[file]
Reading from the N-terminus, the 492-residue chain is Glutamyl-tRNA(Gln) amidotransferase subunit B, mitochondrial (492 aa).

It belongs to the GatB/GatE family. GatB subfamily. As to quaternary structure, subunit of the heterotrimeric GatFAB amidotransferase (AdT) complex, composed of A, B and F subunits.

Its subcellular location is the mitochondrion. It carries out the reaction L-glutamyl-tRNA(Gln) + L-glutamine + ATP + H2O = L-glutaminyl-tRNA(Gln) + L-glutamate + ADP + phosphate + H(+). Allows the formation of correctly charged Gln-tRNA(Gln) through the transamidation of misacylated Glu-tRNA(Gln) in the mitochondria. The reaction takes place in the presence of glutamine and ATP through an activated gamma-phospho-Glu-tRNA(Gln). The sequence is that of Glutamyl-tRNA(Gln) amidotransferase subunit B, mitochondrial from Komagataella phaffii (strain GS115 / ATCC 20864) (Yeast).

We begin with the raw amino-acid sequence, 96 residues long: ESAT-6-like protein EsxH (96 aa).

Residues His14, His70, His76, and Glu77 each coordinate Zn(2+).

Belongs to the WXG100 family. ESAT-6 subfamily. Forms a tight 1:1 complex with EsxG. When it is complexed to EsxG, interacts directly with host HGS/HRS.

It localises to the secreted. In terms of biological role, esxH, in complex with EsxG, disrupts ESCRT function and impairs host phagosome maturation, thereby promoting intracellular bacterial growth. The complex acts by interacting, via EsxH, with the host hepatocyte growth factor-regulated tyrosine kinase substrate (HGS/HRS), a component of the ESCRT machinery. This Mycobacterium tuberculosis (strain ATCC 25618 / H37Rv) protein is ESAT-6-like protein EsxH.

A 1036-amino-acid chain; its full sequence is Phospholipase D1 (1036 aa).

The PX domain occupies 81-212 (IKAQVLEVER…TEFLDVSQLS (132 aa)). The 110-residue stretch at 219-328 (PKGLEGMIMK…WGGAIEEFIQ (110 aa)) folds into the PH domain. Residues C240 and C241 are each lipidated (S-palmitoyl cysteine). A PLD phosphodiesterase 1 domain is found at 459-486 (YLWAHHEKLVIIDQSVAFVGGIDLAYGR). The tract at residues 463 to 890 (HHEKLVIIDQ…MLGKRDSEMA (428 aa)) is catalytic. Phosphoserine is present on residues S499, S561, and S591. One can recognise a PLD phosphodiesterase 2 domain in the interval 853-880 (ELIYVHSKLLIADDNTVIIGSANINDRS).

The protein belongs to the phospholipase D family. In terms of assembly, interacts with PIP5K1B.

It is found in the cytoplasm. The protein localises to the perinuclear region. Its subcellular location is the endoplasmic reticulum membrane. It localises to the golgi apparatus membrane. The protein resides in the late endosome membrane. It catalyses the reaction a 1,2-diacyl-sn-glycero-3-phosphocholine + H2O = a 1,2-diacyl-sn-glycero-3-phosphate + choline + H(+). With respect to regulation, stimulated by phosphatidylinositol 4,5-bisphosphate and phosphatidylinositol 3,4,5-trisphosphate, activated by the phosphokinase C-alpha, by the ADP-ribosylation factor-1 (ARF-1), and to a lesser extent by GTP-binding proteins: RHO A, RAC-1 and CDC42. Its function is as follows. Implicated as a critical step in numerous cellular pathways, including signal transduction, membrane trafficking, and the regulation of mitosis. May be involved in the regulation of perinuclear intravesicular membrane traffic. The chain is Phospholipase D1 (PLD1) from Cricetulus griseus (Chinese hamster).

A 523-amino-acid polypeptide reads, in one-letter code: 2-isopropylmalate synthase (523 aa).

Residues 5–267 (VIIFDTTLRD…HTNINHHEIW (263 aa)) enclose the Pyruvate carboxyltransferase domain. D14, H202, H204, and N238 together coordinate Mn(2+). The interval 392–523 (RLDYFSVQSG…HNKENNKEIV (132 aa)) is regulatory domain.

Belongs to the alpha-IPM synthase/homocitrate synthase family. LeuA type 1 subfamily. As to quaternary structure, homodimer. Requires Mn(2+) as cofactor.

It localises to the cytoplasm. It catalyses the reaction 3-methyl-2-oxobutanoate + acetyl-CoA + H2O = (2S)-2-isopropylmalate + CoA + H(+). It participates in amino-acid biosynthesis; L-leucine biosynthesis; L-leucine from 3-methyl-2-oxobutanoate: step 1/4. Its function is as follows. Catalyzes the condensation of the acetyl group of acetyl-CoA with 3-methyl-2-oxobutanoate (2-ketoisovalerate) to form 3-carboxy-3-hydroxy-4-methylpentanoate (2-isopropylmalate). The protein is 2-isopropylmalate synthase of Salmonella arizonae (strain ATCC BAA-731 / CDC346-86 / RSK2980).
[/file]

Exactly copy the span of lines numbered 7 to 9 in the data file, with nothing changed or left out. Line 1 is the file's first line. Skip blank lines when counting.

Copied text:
It localises to the secreted. In terms of biological role, esxH, in complex with EsxG, disrupts ESCRT function and impairs host phagosome maturation, thereby promoting intracellular bacterial growth. The complex acts by interacting, via EsxH, with the host hepatocyte growth factor-regulated tyrosine kinase substrate (HGS/HRS), a component of the ESCRT machinery. This Mycobacterium tuberculosis (strain ATCC 25618 / H37Rv) protein is ESAT-6-like protein EsxH.

A 1036-amino-acid chain; its full sequence is Phospholipase D1 (1036 aa).

The PX domain occupies 81-212 (IKAQVLEVER…TEFLDVSQLS (132 aa)). The 110-residue stretch at 219-328 (PKGLEGMIMK…WGGAIEEFIQ (110 aa)) folds into the PH domain. Residues C240 and C241 are each lipidated (S-palmitoyl cysteine). A PLD phosphodiesterase 1 domain is found at 459-486 (YLWAHHEKLVIIDQSVAFVGGIDLAYGR). The tract at residues 463 to 890 (HHEKLVIIDQ…MLGKRDSEMA (428 aa)) is catalytic. Phosphoserine is present on residues S499, S561, and S591. One can recognise a PLD phosphodiesterase 2 domain in the interval 853-880 (ELIYVHSKLLIADDNTVIIGSANINDRS).